Awful Type

The world of typography is a vast landscape of letterforms and history, advertising and revolutions. In 1450 the Gutenberg Press changed civilization like the internet changed our civilization. Information became available to the general masses, moving the center of knowledge from the elite class to the middle of culture. Today, information and culture have merged and is filled with typography and will likely remain so until some from of mind-to-mind communication is pioneered.

Sometimes I think about what it would be like to be illiterate, or what it would be like to see words for the first time if the first time were right now. To look at letters and not understand is beyond my frame of reference, I don’t remember a time before I could read, but for most of my life the content captured my attention more than the type. Mark Z. Danielewski’s book House of Leaves is visually compelling yet I still did not see the letters, the fonts for themselves. (By the way, if you haven’t at least looked at House of Leaves, you should immediately find a copy and check it out.) I finally began looking at type while enrolled in the Graphic Design program at ACC. Typography with Linda Smarzik opened my eyes to the level of detail possible in type design. I began to see billboards and magazines and newspapers differently. I realized every piece of type I saw in the world was placed there by someone for a specific purpose. Mostly. Sometimes it appears no thought entered into the design of a sign. My friend James Benavides started a blog called Awful Type designed to not only point out less than crafted typography, but also as a source of inspiration for anyone who must intimately consider the finer details of designing typography to communicate as clearly as possible.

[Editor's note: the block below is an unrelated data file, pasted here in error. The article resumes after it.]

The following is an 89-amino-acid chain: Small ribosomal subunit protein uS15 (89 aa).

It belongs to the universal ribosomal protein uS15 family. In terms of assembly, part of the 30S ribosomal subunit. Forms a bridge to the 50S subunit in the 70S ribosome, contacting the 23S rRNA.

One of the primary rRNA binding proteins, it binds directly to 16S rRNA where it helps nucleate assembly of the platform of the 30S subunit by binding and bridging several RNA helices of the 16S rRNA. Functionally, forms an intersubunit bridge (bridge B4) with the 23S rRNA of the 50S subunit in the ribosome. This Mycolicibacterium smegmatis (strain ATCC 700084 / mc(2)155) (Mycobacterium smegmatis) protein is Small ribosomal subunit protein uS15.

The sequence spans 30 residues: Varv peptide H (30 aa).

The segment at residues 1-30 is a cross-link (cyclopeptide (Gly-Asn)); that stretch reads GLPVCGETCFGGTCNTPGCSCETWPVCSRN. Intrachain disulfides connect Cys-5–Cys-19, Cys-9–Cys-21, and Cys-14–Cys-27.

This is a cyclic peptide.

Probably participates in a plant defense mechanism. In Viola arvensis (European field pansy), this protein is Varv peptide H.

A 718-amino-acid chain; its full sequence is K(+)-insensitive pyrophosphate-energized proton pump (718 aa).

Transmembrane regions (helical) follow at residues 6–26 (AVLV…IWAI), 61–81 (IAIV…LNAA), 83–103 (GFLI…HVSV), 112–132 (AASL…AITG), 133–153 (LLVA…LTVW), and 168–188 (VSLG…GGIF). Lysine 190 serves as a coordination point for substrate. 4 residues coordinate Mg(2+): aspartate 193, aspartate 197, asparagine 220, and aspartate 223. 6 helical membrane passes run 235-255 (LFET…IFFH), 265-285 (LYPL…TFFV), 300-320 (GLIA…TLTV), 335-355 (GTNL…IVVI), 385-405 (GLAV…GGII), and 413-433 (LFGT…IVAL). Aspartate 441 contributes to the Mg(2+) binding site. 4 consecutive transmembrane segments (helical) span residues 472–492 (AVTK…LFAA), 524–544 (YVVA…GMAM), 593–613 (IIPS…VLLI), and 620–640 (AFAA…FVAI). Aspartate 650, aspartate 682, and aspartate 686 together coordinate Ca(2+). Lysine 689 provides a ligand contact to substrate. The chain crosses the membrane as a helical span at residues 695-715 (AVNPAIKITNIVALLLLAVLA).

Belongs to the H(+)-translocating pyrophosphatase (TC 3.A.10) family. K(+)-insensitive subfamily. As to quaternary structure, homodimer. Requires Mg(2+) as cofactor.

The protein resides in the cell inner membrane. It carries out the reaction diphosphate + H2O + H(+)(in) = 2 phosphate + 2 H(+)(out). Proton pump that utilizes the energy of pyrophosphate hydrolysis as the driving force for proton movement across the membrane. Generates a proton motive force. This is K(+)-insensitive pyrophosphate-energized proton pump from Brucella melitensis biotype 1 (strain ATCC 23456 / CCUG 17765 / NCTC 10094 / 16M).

Check us out at awfultype.com and be sure to appreciate the world around you because it has all been designed for you.

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Return of the Pod(cast) People

My love of podcasts is an ever evolving organism and today I have a selection of some of my favorite podcasts lately. I realize podcasts are essentially talk radio and I might be turning into my father but there is no denying the benefit of listening to people sharing information.

Type radio
The production quality is not super but the content is awesome and it is not hard to listen to. Featuring interviews with well known designers from around the world, the four part Massimo Vignelli interview is a gem in the series.

Let’s Make Mistakes
Not always serious, not always on topic, but always entertaining and/or educational. The description, “Mike and Jessie talk about design, with a lot of tangents along the way” is accurate.

Pixel Recess
This is purely fun. Each episode is around 10 minutes and consists of an interview with a designer and usually ends with cursing.

Here’s a couple of my recent favorites not related to design.

Sawbones–A marital tour of misguided medicine
This is one of my favorites from Maximum Fun (see also Judge John Hodgman). Mrs. McElroy is a doctor and Mr. McElroy is the perfect foil. They travel through the history of medicine and reveal some of sciences’ less proud moments. Of course cocaine is a great cure for opium addiction, so is drilling a hole in your head. They are pretty good about getting out a new episode each Friday and being funny.